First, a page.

As to cost, a Trade School brick and mortar school can cost upwards of $28,000 depending on the state, and sometimes even the region of that state. Apprenticeships are generally low-cost or no-cost, except for any state fees or sponsor program fees that the apprentice may be required to pay for filing and application fees. Which, as you can tell,  usually leaves the apprentice graduate with no school debt to contend with when they complete their training, unlike many trade school graduates.



    The Atarashii Apprentice Program is designed to help the apprentice candidate in connecting with a salon/spa/shop Training Agent. The easiest way is to apply directly to the program HERE. 

    After completing all of the appropriate background information and approved through the Apprentice Vetting Commitee, the apprentice candidate is placed in a catalogue of eligible candidates that our multiple Training Agent partners often review.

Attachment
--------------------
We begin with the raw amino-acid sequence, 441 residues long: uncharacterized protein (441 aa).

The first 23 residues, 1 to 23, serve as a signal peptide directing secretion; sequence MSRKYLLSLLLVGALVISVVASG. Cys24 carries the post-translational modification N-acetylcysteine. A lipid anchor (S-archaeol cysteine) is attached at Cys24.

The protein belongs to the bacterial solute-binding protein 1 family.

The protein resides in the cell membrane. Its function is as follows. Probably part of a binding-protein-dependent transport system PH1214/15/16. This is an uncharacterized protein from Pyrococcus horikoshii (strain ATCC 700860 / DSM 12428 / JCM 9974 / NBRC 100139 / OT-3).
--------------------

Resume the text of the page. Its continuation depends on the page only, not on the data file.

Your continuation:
The second is to search our list of Training Agent Partners and apply directly with them.  If a Training Agent Partner hires you, then they will follow through with placing you in our program.



     One-on-one mentorship by a practicing professional!

     Earnings potential (from day one!)!

     Tuition savings!

     Experience in a real work environment!

     Valuable professional connection potential!

     Flexible hours!

    Getting the ‘in’ and ‘outs’ of the business from those who are most active in the industry!

    The ability to plan your studies around your “other life”!

    These are the states that currently offer recognize Beauty Trades Apprenticeships as a path into the industry.  Anything highlighted is where currently do business there, click on the state to directly apply to the program. Check back frequently as we are adding states all the time so please check back frequently. 

    • Alabama
    • Alaska
    • Arizona